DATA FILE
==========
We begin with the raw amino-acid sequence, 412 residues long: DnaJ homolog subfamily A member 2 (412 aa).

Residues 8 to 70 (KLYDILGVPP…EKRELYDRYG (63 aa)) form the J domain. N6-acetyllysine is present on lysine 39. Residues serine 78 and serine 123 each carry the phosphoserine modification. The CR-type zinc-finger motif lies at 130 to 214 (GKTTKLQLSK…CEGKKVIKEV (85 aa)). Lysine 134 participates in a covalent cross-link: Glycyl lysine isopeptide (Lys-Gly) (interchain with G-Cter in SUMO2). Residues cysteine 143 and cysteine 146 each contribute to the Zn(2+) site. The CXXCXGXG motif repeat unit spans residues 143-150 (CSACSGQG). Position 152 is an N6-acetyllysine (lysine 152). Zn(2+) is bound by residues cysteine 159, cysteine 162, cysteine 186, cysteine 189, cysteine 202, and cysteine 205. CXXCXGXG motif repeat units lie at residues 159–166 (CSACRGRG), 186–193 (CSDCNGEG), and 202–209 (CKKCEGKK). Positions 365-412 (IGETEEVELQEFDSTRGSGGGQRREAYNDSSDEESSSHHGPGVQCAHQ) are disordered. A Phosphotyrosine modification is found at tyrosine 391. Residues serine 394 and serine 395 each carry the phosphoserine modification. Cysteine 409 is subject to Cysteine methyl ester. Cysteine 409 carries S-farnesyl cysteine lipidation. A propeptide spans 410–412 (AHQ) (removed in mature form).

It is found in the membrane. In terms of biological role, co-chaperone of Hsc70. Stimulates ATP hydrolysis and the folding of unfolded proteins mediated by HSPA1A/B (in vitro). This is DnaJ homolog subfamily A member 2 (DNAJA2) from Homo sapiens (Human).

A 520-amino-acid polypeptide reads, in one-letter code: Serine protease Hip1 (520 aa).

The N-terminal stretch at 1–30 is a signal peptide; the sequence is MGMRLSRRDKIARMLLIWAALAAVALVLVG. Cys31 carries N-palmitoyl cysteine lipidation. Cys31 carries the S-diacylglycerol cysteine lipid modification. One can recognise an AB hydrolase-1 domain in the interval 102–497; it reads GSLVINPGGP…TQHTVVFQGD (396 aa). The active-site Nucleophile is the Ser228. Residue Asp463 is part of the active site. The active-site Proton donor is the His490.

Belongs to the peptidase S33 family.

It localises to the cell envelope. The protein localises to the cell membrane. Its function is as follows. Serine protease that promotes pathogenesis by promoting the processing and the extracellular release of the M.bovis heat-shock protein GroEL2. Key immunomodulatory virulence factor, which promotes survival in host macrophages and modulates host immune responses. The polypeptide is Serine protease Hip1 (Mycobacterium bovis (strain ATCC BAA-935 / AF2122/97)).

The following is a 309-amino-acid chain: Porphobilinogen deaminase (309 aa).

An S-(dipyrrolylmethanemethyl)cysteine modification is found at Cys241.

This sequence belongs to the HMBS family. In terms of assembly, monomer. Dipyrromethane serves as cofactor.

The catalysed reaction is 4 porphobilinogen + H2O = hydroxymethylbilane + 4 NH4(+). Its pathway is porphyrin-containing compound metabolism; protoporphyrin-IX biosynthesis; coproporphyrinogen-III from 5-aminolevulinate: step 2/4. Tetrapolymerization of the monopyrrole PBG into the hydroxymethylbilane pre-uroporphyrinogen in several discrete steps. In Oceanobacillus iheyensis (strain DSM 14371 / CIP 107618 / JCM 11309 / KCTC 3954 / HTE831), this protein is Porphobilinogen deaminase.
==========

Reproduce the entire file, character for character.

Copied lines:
We begin with the raw amino-acid sequence, 412 residues long: DnaJ homolog subfamily A member 2 (412 aa).

Residues 8 to 70 (KLYDILGVPP…EKRELYDRYG (63 aa)) form the J domain. N6-acetyllysine is present on lysine 39. Residues serine 78 and serine 123 each carry the phosphoserine modification. The CR-type zinc-finger motif lies at 130 to 214 (GKTTKLQLSK…CEGKKVIKEV (85 aa)). Lysine 134 participates in a covalent cross-link: Glycyl lysine isopeptide (Lys-Gly) (interchain with G-Cter in SUMO2). Residues cysteine 143 and cysteine 146 each contribute to the Zn(2+) site. The CXXCXGXG motif repeat unit spans residues 143-150 (CSACSGQG). Position 152 is an N6-acetyllysine (lysine 152). Zn(2+) is bound by residues cysteine 159, cysteine 162, cysteine 186, cysteine 189, cysteine 202, and cysteine 205. CXXCXGXG motif repeat units lie at residues 159–166 (CSACRGRG), 186–193 (CSDCNGEG), and 202–209 (CKKCEGKK). Positions 365-412 (IGETEEVELQEFDSTRGSGGGQRREAYNDSSDEESSSHHGPGVQCAHQ) are disordered. A Phosphotyrosine modification is found at tyrosine 391. Residues serine 394 and serine 395 each carry the phosphoserine modification. Cysteine 409 is subject to Cysteine methyl ester. Cysteine 409 carries S-farnesyl cysteine lipidation. A propeptide spans 410–412 (AHQ) (removed in mature form).

It is found in the membrane. In terms of biological role, co-chaperone of Hsc70. Stimulates ATP hydrolysis and the folding of unfolded proteins mediated by HSPA1A/B (in vitro). This is DnaJ homolog subfamily A member 2 (DNAJA2) from Homo sapiens (Human).

A 520-amino-acid polypeptide reads, in one-letter code: Serine protease Hip1 (520 aa).

The N-terminal stretch at 1–30 is a signal peptide; the sequence is MGMRLSRRDKIARMLLIWAALAAVALVLVG. Cys31 carries N-palmitoyl cysteine lipidation. Cys31 carries the S-diacylglycerol cysteine lipid modification. One can recognise an AB hydrolase-1 domain in the interval 102–497; it reads GSLVINPGGP…TQHTVVFQGD (396 aa). The active-site Nucleophile is the Ser228. Residue Asp463 is part of the active site. The active-site Proton donor is the His490.

Belongs to the peptidase S33 family.

It localises to the cell envelope. The protein localises to the cell membrane. Its function is as follows. Serine protease that promotes pathogenesis by promoting the processing and the extracellular release of the M.bovis heat-shock protein GroEL2. Key immunomodulatory virulence factor, which promotes survival in host macrophages and modulates host immune responses. The polypeptide is Serine protease Hip1 (Mycobacterium bovis (strain ATCC BAA-935 / AF2122/97)).

The following is a 309-amino-acid chain: Porphobilinogen deaminase (309 aa).

An S-(dipyrrolylmethanemethyl)cysteine modification is found at Cys241.

This sequence belongs to the HMBS family. In terms of assembly, monomer. Dipyrromethane serves as cofactor.

The catalysed reaction is 4 porphobilinogen + H2O = hydroxymethylbilane + 4 NH4(+). Its pathway is porphyrin-containing compound metabolism; protoporphyrin-IX biosynthesis; coproporphyrinogen-III from 5-aminolevulinate: step 2/4. Tetrapolymerization of the monopyrrole PBG into the hydroxymethylbilane pre-uroporphyrinogen in several discrete steps. In Oceanobacillus iheyensis (strain DSM 14371 / CIP 107618 / JCM 11309 / KCTC 3954 / HTE831), this protein is Porphobilinogen deaminase.